It is the season for dishing out degrees to graduates, so the streets around Bath's Guildhall are strewn with young people incongruously dressed in Mortar-Boards and gowns - proud parents in tow - off to collect their Desmonds.
When I lived in Cambridge, the slogan "Why won't the gown mix with the town" was being bandied about by the 30% or so of working-class residents who made up the servants to the ancient institutions, but the only effect that Bath University has on the town is best observed between about 9.00 pm and 4.00 am, when the cream of our local academic intelligentsia go around in groups of about 20, mixing with the town by kicking in windows and urinating in private doorways. The last University bus goes up to the campus at 3.30 am - usually with about 3 people on board.
I wrote a letter to the principal of the University once, begging him to reintroduce the ancient system of college 'beadles' in order to police the streets at night, but received no reply. I was not suggesting that the beadles should carry cudgels like the 17th and 18th century ones did (that would have been too much to hope for), but I did suggest that they should be invested with the power to recommend expulsion for persistent offenders. I knew that this, too, would be too much to hope for, because the University of Bath depends on it's income from the attendance of these blockheads, and the ancient 'house' system with associated honour and historical traditions has never existed in our 'red-brick' (cast concrete), science-based, educational establishment.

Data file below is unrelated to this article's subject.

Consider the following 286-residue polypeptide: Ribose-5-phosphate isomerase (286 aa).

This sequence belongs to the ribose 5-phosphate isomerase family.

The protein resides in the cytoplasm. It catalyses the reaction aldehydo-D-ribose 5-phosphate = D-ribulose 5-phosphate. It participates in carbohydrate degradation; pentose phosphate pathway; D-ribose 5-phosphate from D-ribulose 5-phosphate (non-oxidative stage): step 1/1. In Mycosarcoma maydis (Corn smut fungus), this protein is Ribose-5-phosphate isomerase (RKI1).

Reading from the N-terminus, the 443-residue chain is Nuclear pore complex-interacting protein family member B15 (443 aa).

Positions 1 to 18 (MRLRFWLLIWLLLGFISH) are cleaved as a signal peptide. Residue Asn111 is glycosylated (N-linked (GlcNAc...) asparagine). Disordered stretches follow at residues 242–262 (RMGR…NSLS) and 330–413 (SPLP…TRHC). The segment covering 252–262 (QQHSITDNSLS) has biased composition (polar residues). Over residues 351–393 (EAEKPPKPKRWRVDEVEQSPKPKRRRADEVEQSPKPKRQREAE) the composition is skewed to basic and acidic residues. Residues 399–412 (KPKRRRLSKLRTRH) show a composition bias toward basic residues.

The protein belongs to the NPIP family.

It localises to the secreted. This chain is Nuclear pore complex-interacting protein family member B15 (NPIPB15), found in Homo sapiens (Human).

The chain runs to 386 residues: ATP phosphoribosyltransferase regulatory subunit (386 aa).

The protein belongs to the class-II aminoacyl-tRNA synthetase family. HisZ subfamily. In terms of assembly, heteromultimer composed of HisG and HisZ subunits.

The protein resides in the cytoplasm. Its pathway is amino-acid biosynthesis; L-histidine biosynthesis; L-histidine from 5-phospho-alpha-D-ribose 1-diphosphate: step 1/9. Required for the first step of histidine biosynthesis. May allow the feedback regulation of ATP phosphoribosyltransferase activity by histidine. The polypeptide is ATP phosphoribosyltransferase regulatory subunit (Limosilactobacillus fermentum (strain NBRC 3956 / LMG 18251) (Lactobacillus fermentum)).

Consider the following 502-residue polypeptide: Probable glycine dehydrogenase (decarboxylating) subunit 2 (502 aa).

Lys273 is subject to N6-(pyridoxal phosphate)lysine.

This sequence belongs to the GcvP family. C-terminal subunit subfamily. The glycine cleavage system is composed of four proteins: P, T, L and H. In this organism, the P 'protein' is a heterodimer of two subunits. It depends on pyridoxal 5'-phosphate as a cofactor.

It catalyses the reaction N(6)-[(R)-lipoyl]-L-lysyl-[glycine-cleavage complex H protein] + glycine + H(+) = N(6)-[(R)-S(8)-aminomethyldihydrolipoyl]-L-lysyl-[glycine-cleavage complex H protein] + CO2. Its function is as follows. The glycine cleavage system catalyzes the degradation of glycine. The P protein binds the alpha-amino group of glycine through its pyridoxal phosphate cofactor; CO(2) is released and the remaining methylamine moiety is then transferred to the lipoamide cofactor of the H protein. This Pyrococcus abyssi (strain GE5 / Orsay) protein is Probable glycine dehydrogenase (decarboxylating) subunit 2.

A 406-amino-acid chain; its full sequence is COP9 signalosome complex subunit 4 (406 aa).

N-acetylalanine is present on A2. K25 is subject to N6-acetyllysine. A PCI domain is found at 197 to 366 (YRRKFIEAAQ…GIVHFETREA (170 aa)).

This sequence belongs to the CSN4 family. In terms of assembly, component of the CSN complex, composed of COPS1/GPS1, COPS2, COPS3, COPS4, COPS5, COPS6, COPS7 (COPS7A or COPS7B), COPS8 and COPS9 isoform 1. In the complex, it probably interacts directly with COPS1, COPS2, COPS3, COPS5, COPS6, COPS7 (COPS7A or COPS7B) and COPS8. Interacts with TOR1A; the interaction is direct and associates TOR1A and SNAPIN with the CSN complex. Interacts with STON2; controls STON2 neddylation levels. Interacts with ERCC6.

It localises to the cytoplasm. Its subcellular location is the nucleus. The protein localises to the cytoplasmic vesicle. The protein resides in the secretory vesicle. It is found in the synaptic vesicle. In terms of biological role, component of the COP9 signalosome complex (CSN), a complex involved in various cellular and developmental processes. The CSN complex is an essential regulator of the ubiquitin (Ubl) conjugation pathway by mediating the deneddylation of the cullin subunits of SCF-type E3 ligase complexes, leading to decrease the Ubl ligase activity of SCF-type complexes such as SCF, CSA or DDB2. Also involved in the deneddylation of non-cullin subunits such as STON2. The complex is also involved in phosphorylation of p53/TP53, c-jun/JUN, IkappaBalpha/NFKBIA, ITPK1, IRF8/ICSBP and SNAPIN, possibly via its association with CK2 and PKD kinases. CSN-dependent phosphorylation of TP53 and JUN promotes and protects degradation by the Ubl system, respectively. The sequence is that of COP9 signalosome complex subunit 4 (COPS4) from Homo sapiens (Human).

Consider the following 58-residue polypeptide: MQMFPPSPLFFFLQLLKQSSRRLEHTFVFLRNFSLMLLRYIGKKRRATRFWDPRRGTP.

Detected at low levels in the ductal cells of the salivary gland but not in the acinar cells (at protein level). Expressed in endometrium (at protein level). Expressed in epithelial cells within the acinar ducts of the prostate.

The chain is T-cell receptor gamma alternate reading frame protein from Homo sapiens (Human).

In 18th century Cambridge, there was a famous late-night incident when a beadle and his runners apprehended a group of young trouble-makers after a protracted chase and struggle. When the beadle shone his lamp into the faces of the lads in the darkness, he saw that they did not belong to his college at all, but a neighboring one, so he consequently had no power over them. He said, "Forgive me, young sirs - I mistook you for gentlemen", then reluctantly let them go.
If you have read 'Porterhouse Blue' by Tom Sharpe, then you will perfectly understand the protocol observed by the glorified care-takers who make up the gate-keepers and beadles of the ancient universities of Cambridge. Sadly - with the influx of wealthy, foreign students - the power of the beadles has diminished drastically, and they no longer have the ancient right to crack a student's skull with a cudgel whilst apologising for their roughness and calling them 'Sir'. In any event, I think that if the post of 'beadle' were to be re-introduced these days, it would attract the wrong sort of applicant, judging by the calibre of 'City Marshals' we have in the streets today.
Traditionally, beadles were elderly, ex-military men who had served in a war - or at least served at the college since their youth - and controlled their runners with military discipline, having instilled in them a pride for their house so fierce, that they would be prepared to die for it.
A friend of mine graduated in Cambridge a few years ago, and she invited me to her graduation ceremony, which was to be held in the famous Senate House in the town. We all piled through the great doors of the building, and every college member was dressed in the gowns of their houses. African and Chinese parents were also dressed in their finery, and the doors were closed behind us as the last seat in the house was taken.
It was only then that my friend told me that nobody was allowed to leave - even to go to the toilet - for the entire duration of the ceremony, which was expected to last for about 3 or 4 hours, and was to be conducted exclusively in the archaic Latin language.
One after the other, every single student was presented to the president by his or her tutor, who made an elaborate speech in Latin whilst bowing and genuflecting toward the house and the dignitaries. Each speech was identical, and toward the end, I knew it off by heart - though I did not understand a word of it, and neither did most of the tutors, who recited it in parrot-fashion.
Never was a cigarette so appreciated as on the college green outside, about 3 hours afterwards.